I love it when I know a story’s title before it’s finished. Sometimes I even have the title before I have the story to go with it. My most recently completed story was like that. I had the title weeks, even months, before I knew what it was about. It was kind of fun coming up with something that fit, and when I found it, it was like meeting someone you know by name but have never met. “Oh, you’re Mr Tod! So nice to finally meet you!” Cue sly grin and whisker-licking on his part (yes, I have been thinking about Beatrix Potter lately). I knew the name. I knew the story existed somewhere. And discovering it was like reuniting two parts of something that had been separated but belonged together.
It’s great when that happens. Unfortunately, I find it to be very much the exception rather than the rule.
At the time I was writing that story, I was also racking my brains for a title for another one. In the exact reverse scenario, I had the completed story but I didn’t know what the heck to call it. Total mind blank. I didn’t even have one or two possible ideas to tweak. Nothing. And what do you do with a story that has no name? It exists. It’s complete… it has characters and plot and a setting that deserves summing up in a neat little title. But it’s not finished. You can’t submit it like that. Editors do have a habit of changing titles anyway (my last published piece, ‘Rule of Five’, was originally called ‘Five’ until the editor suggested the alternative), so there’s not much point in getting too attached to a title. It just seems wrong to send it out into the world without one. Like waiting until your child’s first day of school before settling on her name, and then just hoping the teacher will come up with something suitable because you still can’t decide what she’s called. It doesn’t bode well for your writing (or parenting) ability if you can’t think of a title to stick at the top of your manuscript (or on your child’s name labels).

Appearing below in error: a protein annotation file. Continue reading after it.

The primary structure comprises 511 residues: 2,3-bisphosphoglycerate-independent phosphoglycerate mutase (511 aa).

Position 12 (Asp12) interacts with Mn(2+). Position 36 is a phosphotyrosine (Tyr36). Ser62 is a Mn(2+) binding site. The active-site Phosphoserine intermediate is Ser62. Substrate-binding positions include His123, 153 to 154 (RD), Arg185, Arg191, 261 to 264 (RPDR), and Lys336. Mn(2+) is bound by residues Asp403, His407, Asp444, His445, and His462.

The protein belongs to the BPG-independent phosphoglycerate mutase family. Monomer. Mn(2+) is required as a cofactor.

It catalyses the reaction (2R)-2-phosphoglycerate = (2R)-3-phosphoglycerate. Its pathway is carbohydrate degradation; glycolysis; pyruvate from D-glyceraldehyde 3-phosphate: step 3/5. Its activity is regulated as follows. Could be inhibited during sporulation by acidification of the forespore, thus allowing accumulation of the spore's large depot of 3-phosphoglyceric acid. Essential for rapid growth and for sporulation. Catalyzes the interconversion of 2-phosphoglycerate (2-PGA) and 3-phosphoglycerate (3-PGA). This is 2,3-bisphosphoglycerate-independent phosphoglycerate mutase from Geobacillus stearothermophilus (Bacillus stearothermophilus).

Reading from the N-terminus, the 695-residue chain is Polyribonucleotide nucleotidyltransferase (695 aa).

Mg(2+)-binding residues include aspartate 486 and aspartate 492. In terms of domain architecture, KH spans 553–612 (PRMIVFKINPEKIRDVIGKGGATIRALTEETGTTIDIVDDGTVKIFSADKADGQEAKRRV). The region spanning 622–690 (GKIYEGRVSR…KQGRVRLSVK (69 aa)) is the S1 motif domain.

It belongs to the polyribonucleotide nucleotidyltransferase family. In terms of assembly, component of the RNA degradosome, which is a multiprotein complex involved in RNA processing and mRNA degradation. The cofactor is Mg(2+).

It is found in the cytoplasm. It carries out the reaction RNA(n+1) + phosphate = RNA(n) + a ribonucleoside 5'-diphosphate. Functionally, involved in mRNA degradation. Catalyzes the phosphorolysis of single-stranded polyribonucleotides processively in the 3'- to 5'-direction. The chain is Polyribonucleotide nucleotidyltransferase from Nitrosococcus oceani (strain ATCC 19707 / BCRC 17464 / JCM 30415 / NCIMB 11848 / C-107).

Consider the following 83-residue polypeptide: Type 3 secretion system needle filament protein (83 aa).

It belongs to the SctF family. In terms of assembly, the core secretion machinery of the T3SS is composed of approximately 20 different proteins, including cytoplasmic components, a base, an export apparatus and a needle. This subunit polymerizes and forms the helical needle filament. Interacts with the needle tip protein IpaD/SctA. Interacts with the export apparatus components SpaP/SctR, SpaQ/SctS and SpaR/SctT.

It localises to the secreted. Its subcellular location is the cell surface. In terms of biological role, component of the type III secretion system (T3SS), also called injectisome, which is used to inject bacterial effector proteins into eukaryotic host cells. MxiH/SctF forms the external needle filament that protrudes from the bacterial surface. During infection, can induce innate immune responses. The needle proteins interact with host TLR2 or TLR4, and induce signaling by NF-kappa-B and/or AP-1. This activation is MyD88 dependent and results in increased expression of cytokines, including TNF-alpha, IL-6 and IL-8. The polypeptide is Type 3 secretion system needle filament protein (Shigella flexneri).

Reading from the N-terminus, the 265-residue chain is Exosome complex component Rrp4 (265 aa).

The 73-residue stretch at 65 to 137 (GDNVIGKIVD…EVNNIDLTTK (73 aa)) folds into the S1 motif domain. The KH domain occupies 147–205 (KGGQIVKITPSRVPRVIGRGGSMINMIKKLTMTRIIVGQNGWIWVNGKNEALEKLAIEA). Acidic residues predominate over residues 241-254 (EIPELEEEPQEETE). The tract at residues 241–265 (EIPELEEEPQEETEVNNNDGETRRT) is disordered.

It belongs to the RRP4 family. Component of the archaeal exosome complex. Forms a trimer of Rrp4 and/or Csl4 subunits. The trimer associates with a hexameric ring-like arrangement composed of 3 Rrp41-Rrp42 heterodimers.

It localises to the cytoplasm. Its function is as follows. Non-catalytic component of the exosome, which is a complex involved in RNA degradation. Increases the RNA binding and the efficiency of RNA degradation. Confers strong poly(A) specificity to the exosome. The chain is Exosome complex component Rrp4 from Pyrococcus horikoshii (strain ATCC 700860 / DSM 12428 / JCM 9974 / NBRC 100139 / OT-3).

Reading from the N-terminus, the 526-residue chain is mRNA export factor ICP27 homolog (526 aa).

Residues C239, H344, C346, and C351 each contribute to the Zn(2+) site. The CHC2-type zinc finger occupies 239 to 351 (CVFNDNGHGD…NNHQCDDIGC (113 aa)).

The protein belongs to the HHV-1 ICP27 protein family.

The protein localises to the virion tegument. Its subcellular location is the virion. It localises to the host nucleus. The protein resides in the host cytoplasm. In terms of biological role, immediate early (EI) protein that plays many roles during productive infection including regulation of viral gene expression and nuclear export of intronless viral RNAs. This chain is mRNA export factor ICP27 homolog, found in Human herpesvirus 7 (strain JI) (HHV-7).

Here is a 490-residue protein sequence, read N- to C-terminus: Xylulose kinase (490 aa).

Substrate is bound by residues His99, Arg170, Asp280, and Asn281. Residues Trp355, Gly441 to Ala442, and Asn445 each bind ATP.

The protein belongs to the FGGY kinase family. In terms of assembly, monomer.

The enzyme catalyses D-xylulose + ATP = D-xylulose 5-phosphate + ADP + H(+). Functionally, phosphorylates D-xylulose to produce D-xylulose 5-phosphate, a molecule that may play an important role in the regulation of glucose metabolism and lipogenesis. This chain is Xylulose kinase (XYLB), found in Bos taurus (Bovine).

The story in question finally has a semi-working title that I thought of before drifting off to sleep the other night. I’m not 100% sold on it, but at least I can send it out respectably until I think of something better or the title grows on me. But it’s been almost four months since I began its first draft. Four months without an inkling of what to call the poor thing, whilst the other one sits smugly next to it on my hard drive, all ready and titled before I even wrote the first sentence.
Titles are important. No, they’re not the meat of the story and you certainly don’t want them to be the only memorable thing about it, but they’re the first point of contact a reader has. How many of us pick up a book or choose a story based on an intriguing or unusual title? You want your title to engage people instantly; to make them want to know more. The first sentence is the hook, but the title should be your bait. It should lure your readers in before you snag them with that urgent first line.
That’s why it’s so gratifying when you know your title right away, and so frustrating when you just can’t grasp it.